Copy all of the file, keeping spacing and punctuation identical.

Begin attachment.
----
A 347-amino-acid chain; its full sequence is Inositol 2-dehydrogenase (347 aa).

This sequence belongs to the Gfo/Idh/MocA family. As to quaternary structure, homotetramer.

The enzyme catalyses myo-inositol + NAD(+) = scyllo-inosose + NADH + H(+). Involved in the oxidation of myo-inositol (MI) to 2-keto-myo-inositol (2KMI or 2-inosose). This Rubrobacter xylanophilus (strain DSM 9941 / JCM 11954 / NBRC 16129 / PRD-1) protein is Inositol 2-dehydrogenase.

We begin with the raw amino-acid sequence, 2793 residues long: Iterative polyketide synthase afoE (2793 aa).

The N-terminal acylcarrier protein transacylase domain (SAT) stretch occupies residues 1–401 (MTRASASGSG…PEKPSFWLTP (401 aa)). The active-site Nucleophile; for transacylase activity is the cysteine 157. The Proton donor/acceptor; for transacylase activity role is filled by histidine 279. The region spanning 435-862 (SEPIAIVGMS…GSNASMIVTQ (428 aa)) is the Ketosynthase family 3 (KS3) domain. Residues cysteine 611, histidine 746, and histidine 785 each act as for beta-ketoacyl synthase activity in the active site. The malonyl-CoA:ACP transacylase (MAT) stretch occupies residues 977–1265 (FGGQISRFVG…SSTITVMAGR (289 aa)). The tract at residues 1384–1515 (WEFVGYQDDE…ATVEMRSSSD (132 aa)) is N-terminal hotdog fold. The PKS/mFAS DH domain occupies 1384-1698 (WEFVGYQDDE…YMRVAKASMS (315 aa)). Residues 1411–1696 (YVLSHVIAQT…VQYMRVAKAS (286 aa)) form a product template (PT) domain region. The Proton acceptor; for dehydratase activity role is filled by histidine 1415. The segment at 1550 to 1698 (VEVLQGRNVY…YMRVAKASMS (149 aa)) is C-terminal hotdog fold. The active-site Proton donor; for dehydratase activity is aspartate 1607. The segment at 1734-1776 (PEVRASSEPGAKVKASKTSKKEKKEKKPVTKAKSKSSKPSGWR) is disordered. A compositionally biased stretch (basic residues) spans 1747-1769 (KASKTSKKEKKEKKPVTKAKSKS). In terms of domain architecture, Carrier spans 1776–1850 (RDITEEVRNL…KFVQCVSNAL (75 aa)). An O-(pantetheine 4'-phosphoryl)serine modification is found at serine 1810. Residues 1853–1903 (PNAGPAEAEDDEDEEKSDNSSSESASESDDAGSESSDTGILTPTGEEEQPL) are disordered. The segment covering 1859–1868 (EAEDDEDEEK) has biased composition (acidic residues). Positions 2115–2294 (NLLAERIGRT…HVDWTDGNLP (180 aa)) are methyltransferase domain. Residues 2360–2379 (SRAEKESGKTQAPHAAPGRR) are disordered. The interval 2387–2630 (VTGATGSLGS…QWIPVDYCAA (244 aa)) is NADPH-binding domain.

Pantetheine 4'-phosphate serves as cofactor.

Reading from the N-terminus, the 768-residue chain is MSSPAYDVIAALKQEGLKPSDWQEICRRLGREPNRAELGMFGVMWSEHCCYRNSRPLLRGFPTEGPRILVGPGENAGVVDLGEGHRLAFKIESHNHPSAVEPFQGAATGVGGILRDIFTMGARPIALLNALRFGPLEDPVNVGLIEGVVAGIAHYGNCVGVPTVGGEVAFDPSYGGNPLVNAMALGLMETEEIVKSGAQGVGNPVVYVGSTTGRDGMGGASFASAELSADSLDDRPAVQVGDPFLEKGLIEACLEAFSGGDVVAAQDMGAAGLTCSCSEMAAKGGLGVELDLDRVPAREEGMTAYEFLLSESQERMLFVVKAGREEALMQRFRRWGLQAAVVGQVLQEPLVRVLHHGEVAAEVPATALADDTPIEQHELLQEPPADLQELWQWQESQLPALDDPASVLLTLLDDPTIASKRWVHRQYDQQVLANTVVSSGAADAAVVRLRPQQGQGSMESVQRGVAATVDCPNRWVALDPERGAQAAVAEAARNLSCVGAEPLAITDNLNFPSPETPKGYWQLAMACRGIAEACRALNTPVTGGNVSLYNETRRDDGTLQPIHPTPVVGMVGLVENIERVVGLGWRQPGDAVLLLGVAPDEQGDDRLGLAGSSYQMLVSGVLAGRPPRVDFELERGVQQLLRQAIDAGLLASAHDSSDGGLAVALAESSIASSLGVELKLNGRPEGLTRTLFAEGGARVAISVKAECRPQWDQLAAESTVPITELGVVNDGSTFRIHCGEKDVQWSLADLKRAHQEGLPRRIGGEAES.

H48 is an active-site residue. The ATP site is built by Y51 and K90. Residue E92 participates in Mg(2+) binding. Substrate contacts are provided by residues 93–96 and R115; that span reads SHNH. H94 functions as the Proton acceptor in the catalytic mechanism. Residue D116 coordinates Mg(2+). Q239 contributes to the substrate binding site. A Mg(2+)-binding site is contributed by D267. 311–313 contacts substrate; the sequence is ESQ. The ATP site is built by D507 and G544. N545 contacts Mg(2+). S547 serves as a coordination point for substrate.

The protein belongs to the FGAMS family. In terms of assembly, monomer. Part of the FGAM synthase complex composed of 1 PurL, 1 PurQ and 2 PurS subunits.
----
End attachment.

A 347-amino-acid chain; its full sequence is Inositol 2-dehydrogenase (347 aa).

This sequence belongs to the Gfo/Idh/MocA family. As to quaternary structure, homotetramer.

The enzyme catalyses myo-inositol + NAD(+) = scyllo-inosose + NADH + H(+). Involved in the oxidation of myo-inositol (MI) to 2-keto-myo-inositol (2KMI or 2-inosose). This Rubrobacter xylanophilus (strain DSM 9941 / JCM 11954 / NBRC 16129 / PRD-1) protein is Inositol 2-dehydrogenase.

We begin with the raw amino-acid sequence, 2793 residues long: Iterative polyketide synthase afoE (2793 aa).

The N-terminal acylcarrier protein transacylase domain (SAT) stretch occupies residues 1–401 (MTRASASGSG…PEKPSFWLTP (401 aa)). The active-site Nucleophile; for transacylase activity is the cysteine 157. The Proton donor/acceptor; for transacylase activity role is filled by histidine 279. The region spanning 435-862 (SEPIAIVGMS…GSNASMIVTQ (428 aa)) is the Ketosynthase family 3 (KS3) domain. Residues cysteine 611, histidine 746, and histidine 785 each act as for beta-ketoacyl synthase activity in the active site. The malonyl-CoA:ACP transacylase (MAT) stretch occupies residues 977–1265 (FGGQISRFVG…SSTITVMAGR (289 aa)). The tract at residues 1384–1515 (WEFVGYQDDE…ATVEMRSSSD (132 aa)) is N-terminal hotdog fold. The PKS/mFAS DH domain occupies 1384-1698 (WEFVGYQDDE…YMRVAKASMS (315 aa)). Residues 1411–1696 (YVLSHVIAQT…VQYMRVAKAS (286 aa)) form a product template (PT) domain region. The Proton acceptor; for dehydratase activity role is filled by histidine 1415. The segment at 1550 to 1698 (VEVLQGRNVY…YMRVAKASMS (149 aa)) is C-terminal hotdog fold. The active-site Proton donor; for dehydratase activity is aspartate 1607. The segment at 1734-1776 (PEVRASSEPGAKVKASKTSKKEKKEKKPVTKAKSKSSKPSGWR) is disordered. A compositionally biased stretch (basic residues) spans 1747-1769 (KASKTSKKEKKEKKPVTKAKSKS). In terms of domain architecture, Carrier spans 1776–1850 (RDITEEVRNL…KFVQCVSNAL (75 aa)). An O-(pantetheine 4'-phosphoryl)serine modification is found at serine 1810. Residues 1853–1903 (PNAGPAEAEDDEDEEKSDNSSSESASESDDAGSESSDTGILTPTGEEEQPL) are disordered. The segment covering 1859–1868 (EAEDDEDEEK) has biased composition (acidic residues). Positions 2115–2294 (NLLAERIGRT…HVDWTDGNLP (180 aa)) are methyltransferase domain. Residues 2360–2379 (SRAEKESGKTQAPHAAPGRR) are disordered. The interval 2387–2630 (VTGATGSLGS…QWIPVDYCAA (244 aa)) is NADPH-binding domain.

Pantetheine 4'-phosphate serves as cofactor.

Reading from the N-terminus, the 768-residue chain is MSSPAYDVIAALKQEGLKPSDWQEICRRLGREPNRAELGMFGVMWSEHCCYRNSRPLLRGFPTEGPRILVGPGENAGVVDLGEGHRLAFKIESHNHPSAVEPFQGAATGVGGILRDIFTMGARPIALLNALRFGPLEDPVNVGLIEGVVAGIAHYGNCVGVPTVGGEVAFDPSYGGNPLVNAMALGLMETEEIVKSGAQGVGNPVVYVGSTTGRDGMGGASFASAELSADSLDDRPAVQVGDPFLEKGLIEACLEAFSGGDVVAAQDMGAAGLTCSCSEMAAKGGLGVELDLDRVPAREEGMTAYEFLLSESQERMLFVVKAGREEALMQRFRRWGLQAAVVGQVLQEPLVRVLHHGEVAAEVPATALADDTPIEQHELLQEPPADLQELWQWQESQLPALDDPASVLLTLLDDPTIASKRWVHRQYDQQVLANTVVSSGAADAAVVRLRPQQGQGSMESVQRGVAATVDCPNRWVALDPERGAQAAVAEAARNLSCVGAEPLAITDNLNFPSPETPKGYWQLAMACRGIAEACRALNTPVTGGNVSLYNETRRDDGTLQPIHPTPVVGMVGLVENIERVVGLGWRQPGDAVLLLGVAPDEQGDDRLGLAGSSYQMLVSGVLAGRPPRVDFELERGVQQLLRQAIDAGLLASAHDSSDGGLAVALAESSIASSLGVELKLNGRPEGLTRTLFAEGGARVAISVKAECRPQWDQLAAESTVPITELGVVNDGSTFRIHCGEKDVQWSLADLKRAHQEGLPRRIGGEAES.

H48 is an active-site residue. The ATP site is built by Y51 and K90. Residue E92 participates in Mg(2+) binding. Substrate contacts are provided by residues 93–96 and R115; that span reads SHNH. H94 functions as the Proton acceptor in the catalytic mechanism. Residue D116 coordinates Mg(2+). Q239 contributes to the substrate binding site. A Mg(2+)-binding site is contributed by D267. 311–313 contacts substrate; the sequence is ESQ. The ATP site is built by D507 and G544. N545 contacts Mg(2+). S547 serves as a coordination point for substrate.

The protein belongs to the FGAMS family. In terms of assembly, monomer. Part of the FGAM synthase complex composed of 1 PurL, 1 PurQ and 2 PurS subunits.